The first case of the COVID-19 variant B.1.1.7, which was first reported in the United Kingdom, has been confirmed in a DuPage County resident, the DuPage County Health Department announced Wednesday.
The variant, which spreads more easily and quickly than other variants, was first detected in the U.S. in December and first confirmed to be in Illinois on Jan. 15. Although this is the first case of the new variant reported in DuPage County, there have been 25 cases reported in Illinois to date.
The health department also announced Wednesday that the number of COVID-19 vaccines allocated to DuPage County over the next three weeks for first doses will be “very limited,” reduced by greater than 80%. This week DuPage County expects to receive only 2,450 vaccines for first doses for distribution to vaccine providers in DuPage County – which is much lower than the recent average of 14,000 new vaccine doses previously received each week.
Because of this lower allocation, the health department’s community vaccination clinic and other local providers will be primarily focused on administering second doses with very limited appointments for new first doses will be available.
The Illinois Department of Public Health said this weekend vaccine distribution throughout the state will focus on providing more second doses to residents starting this week for the next several weeks, meaning fewer people will be able to receive their first dose of the vaccine.
DuPage County up to this point has administered 137,958 doses of the COVID-19 vaccine, with 36,059 people, or 3.88% of the population, fully vaccinated.
“We fully expect the vaccine supply will catch up over the next few weeks and additional new first dose appointments will become more accessible in early to mid-March,” the health department said in a statement.
The health department advised that until vaccine supply increases, DuPage County will not be expanding to the Phase 1b Part II group announced by Gov. JB Pritzker last week. That group includes individuals ages 16–64 years with co-morbidities and underlying conditions, as well as individuals with disabilities.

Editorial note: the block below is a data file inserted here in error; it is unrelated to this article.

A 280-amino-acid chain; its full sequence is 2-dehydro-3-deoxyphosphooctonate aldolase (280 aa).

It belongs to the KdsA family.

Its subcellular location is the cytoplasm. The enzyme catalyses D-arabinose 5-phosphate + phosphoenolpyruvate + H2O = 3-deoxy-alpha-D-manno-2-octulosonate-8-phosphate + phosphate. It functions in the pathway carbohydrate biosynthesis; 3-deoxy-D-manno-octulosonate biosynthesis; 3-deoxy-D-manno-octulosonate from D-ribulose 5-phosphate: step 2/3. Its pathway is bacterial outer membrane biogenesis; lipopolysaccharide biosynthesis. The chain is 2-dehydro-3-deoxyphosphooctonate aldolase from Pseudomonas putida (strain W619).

The Centers for Disease Control and Prevention (CDC) recommends transitioning between phases when supply increases significantly through more doses available of current vaccines or new vaccine authorized, when most persons within current phase are vaccinated (>60-70%) or when demand in the current phase is less than vaccination available.
Currently, the health department and vaccine providers in DuPage County are focused on vaccinating the 270,000 people in DuPage County previously eligible in Phase 1b and assuring that all healthcare workers who meet Phase 1a have also had the opportunity to be vaccinated.
“Given these emerging variants alongside ongoing vaccination efforts, supply remains the single greatest challenge in not being able to swiftly vaccinate more people in DuPage County,” DuPage County Health Department Executive Director Karen Ayala said in a statement. “We, too, are frustrated with the insufficient and unpredictable supply our County is receiving. Particularly, since we have established a strong network of community partners with the capacity to currently vaccinate at least 50,000 people per week, yet we are receiving 5% of this capacity next week. We are hopeful that more vaccine will be available in the next several weeks, so we will continue to expand our network and be prepared to get the vaccine into people’s arms as quickly as possible once it is available.”